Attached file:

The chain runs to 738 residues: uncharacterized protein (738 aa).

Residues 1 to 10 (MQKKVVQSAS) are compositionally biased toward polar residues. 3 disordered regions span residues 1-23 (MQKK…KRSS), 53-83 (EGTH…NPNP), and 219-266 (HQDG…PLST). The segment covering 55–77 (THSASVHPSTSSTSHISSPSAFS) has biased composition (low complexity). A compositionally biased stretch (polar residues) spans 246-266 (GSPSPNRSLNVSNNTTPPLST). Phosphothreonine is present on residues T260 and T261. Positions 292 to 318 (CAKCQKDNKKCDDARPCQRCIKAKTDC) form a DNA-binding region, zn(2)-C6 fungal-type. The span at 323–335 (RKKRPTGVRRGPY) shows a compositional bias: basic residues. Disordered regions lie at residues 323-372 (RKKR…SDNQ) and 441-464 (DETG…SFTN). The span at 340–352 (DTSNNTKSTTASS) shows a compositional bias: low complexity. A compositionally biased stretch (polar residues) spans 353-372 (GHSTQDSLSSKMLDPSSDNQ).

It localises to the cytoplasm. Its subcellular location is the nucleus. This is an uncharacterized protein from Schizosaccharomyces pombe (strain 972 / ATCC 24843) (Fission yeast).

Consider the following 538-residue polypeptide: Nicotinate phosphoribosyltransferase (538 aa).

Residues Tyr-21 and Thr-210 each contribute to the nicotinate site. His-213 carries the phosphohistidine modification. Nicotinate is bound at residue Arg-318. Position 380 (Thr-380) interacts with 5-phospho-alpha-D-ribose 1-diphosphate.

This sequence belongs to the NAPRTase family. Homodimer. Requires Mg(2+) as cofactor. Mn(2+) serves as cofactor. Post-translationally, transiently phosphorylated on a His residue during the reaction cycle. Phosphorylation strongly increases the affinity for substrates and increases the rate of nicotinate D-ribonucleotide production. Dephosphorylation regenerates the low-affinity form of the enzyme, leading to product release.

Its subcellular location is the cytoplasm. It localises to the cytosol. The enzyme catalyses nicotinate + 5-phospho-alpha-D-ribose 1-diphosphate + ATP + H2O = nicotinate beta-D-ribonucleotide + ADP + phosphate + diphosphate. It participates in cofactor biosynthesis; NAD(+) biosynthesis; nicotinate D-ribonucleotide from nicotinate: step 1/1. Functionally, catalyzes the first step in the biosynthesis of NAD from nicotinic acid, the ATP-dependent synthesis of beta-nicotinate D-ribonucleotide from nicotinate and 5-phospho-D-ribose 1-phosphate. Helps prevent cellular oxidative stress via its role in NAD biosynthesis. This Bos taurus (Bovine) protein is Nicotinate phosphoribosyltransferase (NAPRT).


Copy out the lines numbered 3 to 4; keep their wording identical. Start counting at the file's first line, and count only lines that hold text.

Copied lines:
It localises to the cytoplasm. Its subcellular location is the nucleus. This is an uncharacterized protein from Schizosaccharomyces pombe (strain 972 / ATCC 24843) (Fission yeast).

Consider the following 538-residue polypeptide: Nicotinate phosphoribosyltransferase (538 aa).